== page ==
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Battle at Arm China threatens $40bn Nvidia deal

China joint venture chief sues chip designer and takes control of shareholders

Allen Wu, the disaffected CEO of Arm China, now controls four of its six shareholders.   © FT montage

SHANGHAI/HONG KONG/LONDON/TOKYO (Financial Times) -- Nvidia's $40 billion deal for U.K.-based chip designer Arm is facing new problems in China, after it emerged that the disaffected head of Arm's local joint venture controls almost 17% of its shares.

Company registration documents reviewed by the Financial Times show that ARM China CEO Allen Wu assumed control of a key investment company in November 2019 and now guides four out of six of Arm China's shareholders.

Two of the companies controlled by Wu have filed lawsuits in Shenzhen to protest that he was wrongfully dismissed by Arm and its main partner in the joint venture, private equity company Hopu.

In June, Arm China's board voted 7-1 to remove Wu after he was accused of conflicts of interest relating to his Alphatecture investment fund. A spokesperson told the FT that Wu had disclosed the fund to the board from the outset.

Removing Wu, who continues to run Arm China's day-to-day operations and is its legal representative, is a major obstacle to Nvidia's deal. One person close to Arm China's board said he rated the odds of success for the deal at "only 50-50."

Arm's current owner, Japan's SoftBank, tasked China-operations head Eric Chen with negotiating an exit for Wu, according to two people familiar with the process.

They said discussions revolved around a potential payout of between $100 million and $200 million.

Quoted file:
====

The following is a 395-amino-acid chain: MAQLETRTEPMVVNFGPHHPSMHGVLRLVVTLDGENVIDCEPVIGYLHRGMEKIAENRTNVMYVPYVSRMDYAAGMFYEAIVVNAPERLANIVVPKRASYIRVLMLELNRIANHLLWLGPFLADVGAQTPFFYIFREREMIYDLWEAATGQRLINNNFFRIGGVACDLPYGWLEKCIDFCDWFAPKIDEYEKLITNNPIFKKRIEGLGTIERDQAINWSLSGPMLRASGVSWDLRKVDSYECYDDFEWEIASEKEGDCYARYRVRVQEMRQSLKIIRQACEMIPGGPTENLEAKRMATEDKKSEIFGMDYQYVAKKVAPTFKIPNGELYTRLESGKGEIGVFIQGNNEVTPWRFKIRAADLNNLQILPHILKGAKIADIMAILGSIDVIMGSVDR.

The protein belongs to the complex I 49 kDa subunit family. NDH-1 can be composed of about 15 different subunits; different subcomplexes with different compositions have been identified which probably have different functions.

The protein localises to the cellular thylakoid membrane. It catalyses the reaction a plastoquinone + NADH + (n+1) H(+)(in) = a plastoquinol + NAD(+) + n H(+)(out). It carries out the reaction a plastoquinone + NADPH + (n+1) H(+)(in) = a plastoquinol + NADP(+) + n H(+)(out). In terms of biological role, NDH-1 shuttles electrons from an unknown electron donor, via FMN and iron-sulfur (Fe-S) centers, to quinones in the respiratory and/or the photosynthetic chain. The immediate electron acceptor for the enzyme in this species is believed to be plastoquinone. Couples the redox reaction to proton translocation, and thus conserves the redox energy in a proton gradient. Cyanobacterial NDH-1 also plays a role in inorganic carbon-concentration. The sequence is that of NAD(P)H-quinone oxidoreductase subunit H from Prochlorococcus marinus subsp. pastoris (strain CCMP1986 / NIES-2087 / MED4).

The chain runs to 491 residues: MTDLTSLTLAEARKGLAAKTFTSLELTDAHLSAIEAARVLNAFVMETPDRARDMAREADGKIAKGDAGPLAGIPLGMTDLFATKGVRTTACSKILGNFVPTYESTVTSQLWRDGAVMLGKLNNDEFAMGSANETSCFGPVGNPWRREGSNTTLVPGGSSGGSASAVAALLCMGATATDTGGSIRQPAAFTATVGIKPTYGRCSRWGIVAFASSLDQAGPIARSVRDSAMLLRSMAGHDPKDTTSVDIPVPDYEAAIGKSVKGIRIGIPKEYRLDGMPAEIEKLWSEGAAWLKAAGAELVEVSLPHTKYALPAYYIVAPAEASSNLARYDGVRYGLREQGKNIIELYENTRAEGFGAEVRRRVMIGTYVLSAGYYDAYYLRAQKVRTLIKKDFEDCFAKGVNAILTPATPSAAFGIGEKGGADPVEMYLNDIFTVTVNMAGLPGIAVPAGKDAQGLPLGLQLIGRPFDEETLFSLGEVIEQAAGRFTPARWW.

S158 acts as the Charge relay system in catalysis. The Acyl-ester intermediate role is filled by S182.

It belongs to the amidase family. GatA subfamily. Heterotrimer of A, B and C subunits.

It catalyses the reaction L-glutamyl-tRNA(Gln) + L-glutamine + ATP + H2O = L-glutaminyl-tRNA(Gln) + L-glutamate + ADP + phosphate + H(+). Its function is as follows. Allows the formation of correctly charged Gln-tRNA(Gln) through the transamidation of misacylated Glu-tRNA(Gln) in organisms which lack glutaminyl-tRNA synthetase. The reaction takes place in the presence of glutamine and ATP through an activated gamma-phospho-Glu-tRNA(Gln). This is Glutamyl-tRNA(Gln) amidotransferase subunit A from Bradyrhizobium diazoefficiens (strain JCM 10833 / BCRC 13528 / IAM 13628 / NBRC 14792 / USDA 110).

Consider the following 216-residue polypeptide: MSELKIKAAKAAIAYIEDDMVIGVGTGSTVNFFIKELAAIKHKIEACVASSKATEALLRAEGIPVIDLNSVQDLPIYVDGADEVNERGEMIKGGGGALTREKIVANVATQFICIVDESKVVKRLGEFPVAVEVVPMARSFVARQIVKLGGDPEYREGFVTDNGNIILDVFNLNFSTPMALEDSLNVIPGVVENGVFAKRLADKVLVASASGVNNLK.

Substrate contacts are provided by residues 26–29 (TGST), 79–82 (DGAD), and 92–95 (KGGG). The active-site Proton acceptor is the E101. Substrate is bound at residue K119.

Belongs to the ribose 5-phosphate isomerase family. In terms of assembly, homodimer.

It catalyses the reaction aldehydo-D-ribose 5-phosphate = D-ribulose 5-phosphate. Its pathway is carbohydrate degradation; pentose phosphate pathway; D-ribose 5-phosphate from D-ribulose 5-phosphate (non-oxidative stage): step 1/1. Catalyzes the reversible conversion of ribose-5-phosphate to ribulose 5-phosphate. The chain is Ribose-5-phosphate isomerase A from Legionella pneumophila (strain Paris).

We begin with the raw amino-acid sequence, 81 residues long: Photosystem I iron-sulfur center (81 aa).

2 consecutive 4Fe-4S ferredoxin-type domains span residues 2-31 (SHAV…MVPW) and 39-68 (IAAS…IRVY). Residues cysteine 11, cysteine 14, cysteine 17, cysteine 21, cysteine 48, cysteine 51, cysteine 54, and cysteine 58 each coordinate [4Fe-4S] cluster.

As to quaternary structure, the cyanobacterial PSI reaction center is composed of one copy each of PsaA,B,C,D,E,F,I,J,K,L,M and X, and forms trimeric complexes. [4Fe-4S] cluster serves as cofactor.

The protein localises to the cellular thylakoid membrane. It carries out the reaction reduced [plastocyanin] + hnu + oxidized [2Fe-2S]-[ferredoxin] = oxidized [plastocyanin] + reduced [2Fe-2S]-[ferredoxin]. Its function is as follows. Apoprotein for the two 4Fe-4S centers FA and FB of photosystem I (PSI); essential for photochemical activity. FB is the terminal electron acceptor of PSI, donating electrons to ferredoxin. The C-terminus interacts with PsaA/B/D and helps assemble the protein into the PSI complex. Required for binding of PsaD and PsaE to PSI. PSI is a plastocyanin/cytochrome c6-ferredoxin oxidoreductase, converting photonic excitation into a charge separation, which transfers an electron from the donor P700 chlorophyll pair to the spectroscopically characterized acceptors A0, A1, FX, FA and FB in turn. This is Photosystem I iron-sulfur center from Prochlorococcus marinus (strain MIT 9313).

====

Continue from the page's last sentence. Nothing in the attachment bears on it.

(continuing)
By September the two sides appeared to be near a settlement, with Wu and Chen separately telling colleagues that Wu planned to leave at the end of the month, sources said.

But the value of the 16.6% stake controlled by Wu has been a sticking point, as he argues that Arm China's value has risen fivefold since its establishment in 2018 to 50 billion yuan ($7.5 billion). It is unclear if he wishes to keep or sell the stake, and whether there is a buyer that would suit Arm, Hopu and the Chinese government.

The two sides remain in mediation, and a deal may be reached. But Wu recently told colleagues that his exit is "not a sure thing," and people close to SoftBank and Hopu suggested the negotiations may drag on.

Arm China handles licensing deals and research and development in the country. In 2018, SoftBank said China was responsible for a fifth of Arm's total sales.

The tension over the Chinese unit comes at a critical point in the deal between Arm and Nvidia, as the two companies prepare to approach China's market regulator for approval -- a move that requires both cooperation and data from Arm China. Two people familiar with the matter said Arm and Nvidia had not made any regulatory filings, with one saying it was because of difficulty gaining control of the joint venture.

At Arm Chinese offices, Wu has installed his own security team to deny entry to representatives of Arm or Arm China's board, and emails from Arm headquarters to employees are being blocked, two people close to the company said.

Arm's and Hopu's attempts to unseat Wu have included everything from using high-level connections in Beijing to lean on the local government in Shenzhen, to making calls to local regulators warning that the case will discourage foreign investment into the city if it is allowed to fester.

But Wu also has backing in some corners of the Shenzhen government. In September, for example, Wu was named on a high-level reform committee in the city, alongside other high-profile business figures, such as Merlin Swire and Zhang Lei, founders of Hillhouse Capital, according to a document seen by the FT.

Both the Shenzhen government and Beijing have a keen interest in the outcome, since Arm's intellectual property underpins almost every mobile phone chip designed in the country.

Arm, SoftBank and Nvidia declined to comment, while Wu did not respond to a request for comment. A spokesperson for Arm China said it did not respond to speculation and threatened legal action "against any organization or individual who spreads rumors with the hope to damage our reputation."

"It is in everyone's best interest for Arm China to remain stable," the spokesperson said.

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